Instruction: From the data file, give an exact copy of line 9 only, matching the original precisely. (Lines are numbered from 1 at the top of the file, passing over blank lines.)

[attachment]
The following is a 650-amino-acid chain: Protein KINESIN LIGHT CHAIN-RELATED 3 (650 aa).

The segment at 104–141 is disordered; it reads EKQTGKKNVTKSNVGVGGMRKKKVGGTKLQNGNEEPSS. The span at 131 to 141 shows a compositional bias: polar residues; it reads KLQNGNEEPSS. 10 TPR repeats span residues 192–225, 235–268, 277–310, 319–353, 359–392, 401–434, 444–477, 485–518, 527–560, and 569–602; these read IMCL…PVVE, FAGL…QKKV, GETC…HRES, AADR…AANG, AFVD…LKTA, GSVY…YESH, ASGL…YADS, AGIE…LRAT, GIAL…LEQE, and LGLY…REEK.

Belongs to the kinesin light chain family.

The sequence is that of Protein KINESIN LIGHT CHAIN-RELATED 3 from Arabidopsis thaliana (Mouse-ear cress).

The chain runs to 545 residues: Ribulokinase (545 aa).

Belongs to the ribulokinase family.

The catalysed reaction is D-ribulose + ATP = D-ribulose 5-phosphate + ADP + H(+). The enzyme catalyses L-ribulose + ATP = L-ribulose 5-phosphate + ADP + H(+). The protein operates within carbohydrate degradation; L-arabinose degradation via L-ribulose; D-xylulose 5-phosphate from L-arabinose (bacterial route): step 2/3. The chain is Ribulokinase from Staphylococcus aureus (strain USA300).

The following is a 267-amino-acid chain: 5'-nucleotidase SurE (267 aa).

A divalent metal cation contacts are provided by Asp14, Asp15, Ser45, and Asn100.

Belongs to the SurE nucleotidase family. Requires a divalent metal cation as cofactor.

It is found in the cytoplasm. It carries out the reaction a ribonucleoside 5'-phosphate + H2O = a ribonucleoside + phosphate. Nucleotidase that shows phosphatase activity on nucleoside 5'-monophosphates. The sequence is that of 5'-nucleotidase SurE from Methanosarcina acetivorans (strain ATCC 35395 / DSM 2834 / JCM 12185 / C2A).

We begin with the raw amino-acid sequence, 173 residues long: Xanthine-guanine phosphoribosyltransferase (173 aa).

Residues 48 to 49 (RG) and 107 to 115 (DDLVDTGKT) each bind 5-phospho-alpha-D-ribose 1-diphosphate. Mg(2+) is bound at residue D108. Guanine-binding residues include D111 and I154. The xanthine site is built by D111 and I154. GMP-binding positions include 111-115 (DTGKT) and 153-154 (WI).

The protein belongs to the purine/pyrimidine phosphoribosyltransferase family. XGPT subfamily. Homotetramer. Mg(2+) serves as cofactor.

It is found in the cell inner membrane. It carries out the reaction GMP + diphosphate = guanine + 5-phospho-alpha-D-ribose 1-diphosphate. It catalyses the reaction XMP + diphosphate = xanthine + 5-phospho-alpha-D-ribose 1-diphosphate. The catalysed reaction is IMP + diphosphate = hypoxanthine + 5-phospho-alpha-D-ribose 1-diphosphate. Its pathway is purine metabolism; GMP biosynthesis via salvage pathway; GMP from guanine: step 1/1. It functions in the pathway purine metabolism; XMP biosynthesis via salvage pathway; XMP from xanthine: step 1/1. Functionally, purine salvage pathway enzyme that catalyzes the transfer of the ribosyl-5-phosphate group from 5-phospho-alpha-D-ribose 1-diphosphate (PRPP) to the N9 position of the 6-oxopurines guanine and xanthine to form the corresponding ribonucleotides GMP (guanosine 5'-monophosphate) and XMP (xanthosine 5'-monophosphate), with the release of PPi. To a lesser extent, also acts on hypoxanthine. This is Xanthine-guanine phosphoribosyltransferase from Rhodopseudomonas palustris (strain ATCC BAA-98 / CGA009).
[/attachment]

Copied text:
A divalent metal cation contacts are provided by Asp14, Asp15, Ser45, and Asn100.